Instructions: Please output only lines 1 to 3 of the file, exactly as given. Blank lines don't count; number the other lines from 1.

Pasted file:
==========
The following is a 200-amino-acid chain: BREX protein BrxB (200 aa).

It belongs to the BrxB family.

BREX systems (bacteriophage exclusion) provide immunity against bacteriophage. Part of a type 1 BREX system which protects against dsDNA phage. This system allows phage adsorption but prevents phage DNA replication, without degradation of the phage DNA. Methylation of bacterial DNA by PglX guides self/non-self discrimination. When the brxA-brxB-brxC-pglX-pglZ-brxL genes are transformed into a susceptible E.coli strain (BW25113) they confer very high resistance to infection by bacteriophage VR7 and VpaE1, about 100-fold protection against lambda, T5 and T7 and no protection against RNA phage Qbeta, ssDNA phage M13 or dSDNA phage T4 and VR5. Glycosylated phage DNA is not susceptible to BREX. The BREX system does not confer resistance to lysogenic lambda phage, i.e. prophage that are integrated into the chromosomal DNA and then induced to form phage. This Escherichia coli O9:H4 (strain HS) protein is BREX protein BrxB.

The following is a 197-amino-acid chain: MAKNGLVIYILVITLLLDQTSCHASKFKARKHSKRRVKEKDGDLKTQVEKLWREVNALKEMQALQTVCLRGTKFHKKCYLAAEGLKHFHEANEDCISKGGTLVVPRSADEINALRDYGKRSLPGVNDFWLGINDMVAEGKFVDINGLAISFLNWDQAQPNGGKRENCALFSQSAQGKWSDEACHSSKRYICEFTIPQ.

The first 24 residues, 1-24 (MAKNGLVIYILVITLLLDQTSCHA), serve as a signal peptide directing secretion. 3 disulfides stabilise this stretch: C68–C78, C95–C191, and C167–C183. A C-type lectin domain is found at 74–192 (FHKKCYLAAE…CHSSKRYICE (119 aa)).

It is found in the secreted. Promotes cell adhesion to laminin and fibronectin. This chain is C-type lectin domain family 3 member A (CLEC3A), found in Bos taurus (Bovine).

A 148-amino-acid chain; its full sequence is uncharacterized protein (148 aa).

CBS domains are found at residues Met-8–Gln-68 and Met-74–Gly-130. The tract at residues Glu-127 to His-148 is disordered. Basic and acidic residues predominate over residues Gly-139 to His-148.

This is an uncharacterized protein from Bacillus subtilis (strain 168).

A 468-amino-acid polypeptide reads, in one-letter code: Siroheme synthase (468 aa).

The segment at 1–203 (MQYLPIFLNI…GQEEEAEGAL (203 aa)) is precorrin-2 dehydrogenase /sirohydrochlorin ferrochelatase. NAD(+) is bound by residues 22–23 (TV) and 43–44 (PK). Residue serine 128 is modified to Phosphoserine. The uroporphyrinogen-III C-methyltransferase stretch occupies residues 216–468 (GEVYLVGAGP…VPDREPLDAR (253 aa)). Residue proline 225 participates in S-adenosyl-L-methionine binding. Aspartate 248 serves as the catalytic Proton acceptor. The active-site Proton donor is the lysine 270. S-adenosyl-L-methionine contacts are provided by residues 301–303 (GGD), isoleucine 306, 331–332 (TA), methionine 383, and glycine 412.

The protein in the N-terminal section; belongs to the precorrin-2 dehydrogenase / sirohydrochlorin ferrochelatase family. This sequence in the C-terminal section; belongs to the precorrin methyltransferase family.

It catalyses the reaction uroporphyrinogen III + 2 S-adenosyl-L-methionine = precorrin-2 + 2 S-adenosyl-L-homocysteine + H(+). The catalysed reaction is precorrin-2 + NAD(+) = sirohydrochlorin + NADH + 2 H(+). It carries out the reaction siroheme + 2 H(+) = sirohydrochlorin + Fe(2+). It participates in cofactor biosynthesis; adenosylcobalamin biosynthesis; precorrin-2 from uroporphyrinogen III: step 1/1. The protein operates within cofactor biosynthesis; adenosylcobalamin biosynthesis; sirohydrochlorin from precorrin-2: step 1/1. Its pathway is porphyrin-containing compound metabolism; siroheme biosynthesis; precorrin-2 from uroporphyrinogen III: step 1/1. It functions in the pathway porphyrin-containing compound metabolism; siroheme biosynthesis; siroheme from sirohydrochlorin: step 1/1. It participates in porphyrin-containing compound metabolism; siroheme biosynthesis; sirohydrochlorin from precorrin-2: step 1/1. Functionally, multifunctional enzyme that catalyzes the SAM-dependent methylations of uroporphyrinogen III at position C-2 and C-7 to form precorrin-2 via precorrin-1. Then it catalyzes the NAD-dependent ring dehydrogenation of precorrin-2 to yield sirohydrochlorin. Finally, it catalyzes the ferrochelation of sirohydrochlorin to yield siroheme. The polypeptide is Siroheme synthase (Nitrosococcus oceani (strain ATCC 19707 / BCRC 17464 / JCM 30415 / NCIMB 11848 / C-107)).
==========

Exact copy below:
The following is a 200-amino-acid chain: BREX protein BrxB (200 aa).

It belongs to the BrxB family.

BREX systems (bacteriophage exclusion) provide immunity against bacteriophage. Part of a type 1 BREX system which protects against dsDNA phage. This system allows phage adsorption but prevents phage DNA replication, without degradation of the phage DNA. Methylation of bacterial DNA by PglX guides self/non-self discrimination. When the brxA-brxB-brxC-pglX-pglZ-brxL genes are transformed into a susceptible E.coli strain (BW25113) they confer very high resistance to infection by bacteriophage VR7 and VpaE1, about 100-fold protection against lambda, T5 and T7 and no protection against RNA phage Qbeta, ssDNA phage M13 or dSDNA phage T4 and VR5. Glycosylated phage DNA is not susceptible to BREX. The BREX system does not confer resistance to lysogenic lambda phage, i.e. prophage that are integrated into the chromosomal DNA and then induced to form phage. This Escherichia coli O9:H4 (strain HS) protein is BREX protein BrxB.